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…on the contrary, crime does pay.

(It all depends on who does the crime!)-Photo:Medium

In today’s Guardian (29 June 2012), the distinguished columnist, Jonathan Freedland remarked that:

“If the authorities were consistent, they would punish the banks just as severely as they reacted to last year's rioters…But those in the financial stratosphere apparently see matters of right and wrong, crime and punishment, rather differently to the rest of us. It was the same Bob Diamond who last year told MPs, "There was a period of remorse and apology for banks and I think that period needs to be over" – calling time on the era of bankers' penitence before most thought it had begun.

…And yet, what can be done? You'd think criminal prosecutions would be the obvious next step, but it's not so simple: Libor falls outside the FSA's remit. Yes, there's that £290m fine – though it's worth noting only £60m of that was imposed by the UK, the rest demanded by American authorities. What's more, that £290m is destined not for the public coffers but for the FSA, which will therefore need to levy less from the banks that fund it – including Barclays. So Barclays lose with one hand but are set to gain with the other. Above all, remember that that £290m is about a tenth of the £2.7bn bonus pool Barclays top dogs paid themselves in 2011. It's more than a slap in the wrist, but not much more…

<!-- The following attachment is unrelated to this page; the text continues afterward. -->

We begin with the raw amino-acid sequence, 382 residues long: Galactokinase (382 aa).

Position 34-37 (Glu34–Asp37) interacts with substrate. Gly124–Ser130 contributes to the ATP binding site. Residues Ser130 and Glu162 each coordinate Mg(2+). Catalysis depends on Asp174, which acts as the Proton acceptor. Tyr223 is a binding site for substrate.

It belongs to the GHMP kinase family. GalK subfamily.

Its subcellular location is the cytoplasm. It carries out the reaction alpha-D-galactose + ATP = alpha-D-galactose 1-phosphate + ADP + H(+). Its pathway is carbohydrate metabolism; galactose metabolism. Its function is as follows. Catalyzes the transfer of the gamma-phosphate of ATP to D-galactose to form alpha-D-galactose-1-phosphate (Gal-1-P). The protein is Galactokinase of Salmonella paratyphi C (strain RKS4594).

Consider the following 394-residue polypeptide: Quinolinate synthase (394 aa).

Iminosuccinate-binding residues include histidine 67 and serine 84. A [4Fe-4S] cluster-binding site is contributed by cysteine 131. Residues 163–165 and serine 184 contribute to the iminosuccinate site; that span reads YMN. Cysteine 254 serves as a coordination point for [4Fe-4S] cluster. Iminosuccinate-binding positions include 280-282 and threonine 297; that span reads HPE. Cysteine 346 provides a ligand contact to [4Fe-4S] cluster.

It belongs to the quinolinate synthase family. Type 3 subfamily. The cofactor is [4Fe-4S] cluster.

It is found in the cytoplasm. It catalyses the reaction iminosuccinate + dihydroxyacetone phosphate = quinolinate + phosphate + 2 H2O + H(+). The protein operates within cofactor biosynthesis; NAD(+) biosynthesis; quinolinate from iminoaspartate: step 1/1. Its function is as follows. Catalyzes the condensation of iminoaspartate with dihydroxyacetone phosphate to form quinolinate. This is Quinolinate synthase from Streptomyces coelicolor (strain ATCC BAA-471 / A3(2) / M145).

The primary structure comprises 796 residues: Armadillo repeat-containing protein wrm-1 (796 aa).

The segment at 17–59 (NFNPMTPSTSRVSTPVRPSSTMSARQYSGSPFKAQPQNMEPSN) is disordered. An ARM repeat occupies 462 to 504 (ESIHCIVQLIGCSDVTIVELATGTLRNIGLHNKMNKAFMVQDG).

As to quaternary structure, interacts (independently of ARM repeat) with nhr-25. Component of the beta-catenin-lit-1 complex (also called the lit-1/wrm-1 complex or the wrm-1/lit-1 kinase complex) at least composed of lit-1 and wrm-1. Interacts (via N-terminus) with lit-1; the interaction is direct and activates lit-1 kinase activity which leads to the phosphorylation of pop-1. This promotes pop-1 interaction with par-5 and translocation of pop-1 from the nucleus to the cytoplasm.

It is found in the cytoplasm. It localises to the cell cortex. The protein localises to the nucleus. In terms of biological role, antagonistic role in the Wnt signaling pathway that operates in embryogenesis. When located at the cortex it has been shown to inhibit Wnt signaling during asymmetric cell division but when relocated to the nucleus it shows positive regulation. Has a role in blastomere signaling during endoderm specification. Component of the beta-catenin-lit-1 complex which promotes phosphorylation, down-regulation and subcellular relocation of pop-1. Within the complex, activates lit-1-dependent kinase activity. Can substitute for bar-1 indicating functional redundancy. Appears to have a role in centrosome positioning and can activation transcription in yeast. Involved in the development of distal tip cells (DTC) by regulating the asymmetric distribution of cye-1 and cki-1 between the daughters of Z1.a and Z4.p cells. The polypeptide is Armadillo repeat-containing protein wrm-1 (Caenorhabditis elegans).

…It's quite a contrast with the severity of punishment meted out to those guilty of more visible crimes, starting with the 1,292 people jailed for their part in last summer's riots, including the man imprisoned for six months for stealing bottles of water worth £3.50. There was no question of the authorities lacking a proper remit then, nor did any rioter have the chance to tell a parliamentary committee it was time we all moved on.”…

In this spirit, I am also delighted that on Thursday 28 June 2012, I had written the following:

“Last year rioters in England, and the petty thieves, have been punished and put behind bars for months and years to come; given criminal records, affecting their lives and well-being for ever. Yesterday, Barclays bank and its boss, Bob Diamond, were caught red-handed, for what seems to be one of the most serious immoral activities ever. However, Bob being such a nice guy said that he and his cronies at the bank will so graciously and generously give up their bonuses for one year! Wow!”…

Read more:

The Barclays scandal is not 'wholly inappropriate'. It's a crime

Whatever Happened to the Moral Compass? Britain engulfed in corruption

Business Ethics, Corporate Social Responsibility and Globalisation for the Common Good

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